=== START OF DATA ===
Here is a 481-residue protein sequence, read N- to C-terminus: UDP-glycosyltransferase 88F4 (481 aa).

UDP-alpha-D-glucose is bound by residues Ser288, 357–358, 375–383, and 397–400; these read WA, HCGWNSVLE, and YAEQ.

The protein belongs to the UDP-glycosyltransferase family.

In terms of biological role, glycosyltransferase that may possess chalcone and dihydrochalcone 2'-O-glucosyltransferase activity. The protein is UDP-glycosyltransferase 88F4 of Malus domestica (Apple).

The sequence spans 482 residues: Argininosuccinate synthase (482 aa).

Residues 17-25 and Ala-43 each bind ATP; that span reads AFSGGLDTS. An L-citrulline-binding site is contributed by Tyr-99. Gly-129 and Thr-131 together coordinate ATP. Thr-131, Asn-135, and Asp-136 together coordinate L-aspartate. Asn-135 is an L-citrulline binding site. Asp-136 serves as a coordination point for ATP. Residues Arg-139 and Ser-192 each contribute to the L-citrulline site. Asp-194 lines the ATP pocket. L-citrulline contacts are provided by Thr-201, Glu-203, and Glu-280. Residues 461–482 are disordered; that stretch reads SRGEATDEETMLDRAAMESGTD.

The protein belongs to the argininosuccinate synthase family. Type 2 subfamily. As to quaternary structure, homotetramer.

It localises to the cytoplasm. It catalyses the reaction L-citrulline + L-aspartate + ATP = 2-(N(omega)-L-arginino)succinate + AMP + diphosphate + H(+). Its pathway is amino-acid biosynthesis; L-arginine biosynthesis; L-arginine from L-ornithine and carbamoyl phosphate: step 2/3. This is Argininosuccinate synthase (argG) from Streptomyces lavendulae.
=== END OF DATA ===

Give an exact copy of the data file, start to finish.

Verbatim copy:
Here is a 481-residue protein sequence, read N- to C-terminus: UDP-glycosyltransferase 88F4 (481 aa).

UDP-alpha-D-glucose is bound by residues Ser288, 357–358, 375–383, and 397–400; these read WA, HCGWNSVLE, and YAEQ.

The protein belongs to the UDP-glycosyltransferase family.

In terms of biological role, glycosyltransferase that may possess chalcone and dihydrochalcone 2'-O-glucosyltransferase activity. The protein is UDP-glycosyltransferase 88F4 of Malus domestica (Apple).

The sequence spans 482 residues: Argininosuccinate synthase (482 aa).

Residues 17-25 and Ala-43 each bind ATP; that span reads AFSGGLDTS. An L-citrulline-binding site is contributed by Tyr-99. Gly-129 and Thr-131 together coordinate ATP. Thr-131, Asn-135, and Asp-136 together coordinate L-aspartate. Asn-135 is an L-citrulline binding site. Asp-136 serves as a coordination point for ATP. Residues Arg-139 and Ser-192 each contribute to the L-citrulline site. Asp-194 lines the ATP pocket. L-citrulline contacts are provided by Thr-201, Glu-203, and Glu-280. Residues 461–482 are disordered; that stretch reads SRGEATDEETMLDRAAMESGTD.

The protein belongs to the argininosuccinate synthase family. Type 2 subfamily. As to quaternary structure, homotetramer.

It localises to the cytoplasm. It catalyses the reaction L-citrulline + L-aspartate + ATP = 2-(N(omega)-L-arginino)succinate + AMP + diphosphate + H(+). Its pathway is amino-acid biosynthesis; L-arginine biosynthesis; L-arginine from L-ornithine and carbamoyl phosphate: step 2/3. This is Argininosuccinate synthase (argG) from Streptomyces lavendulae.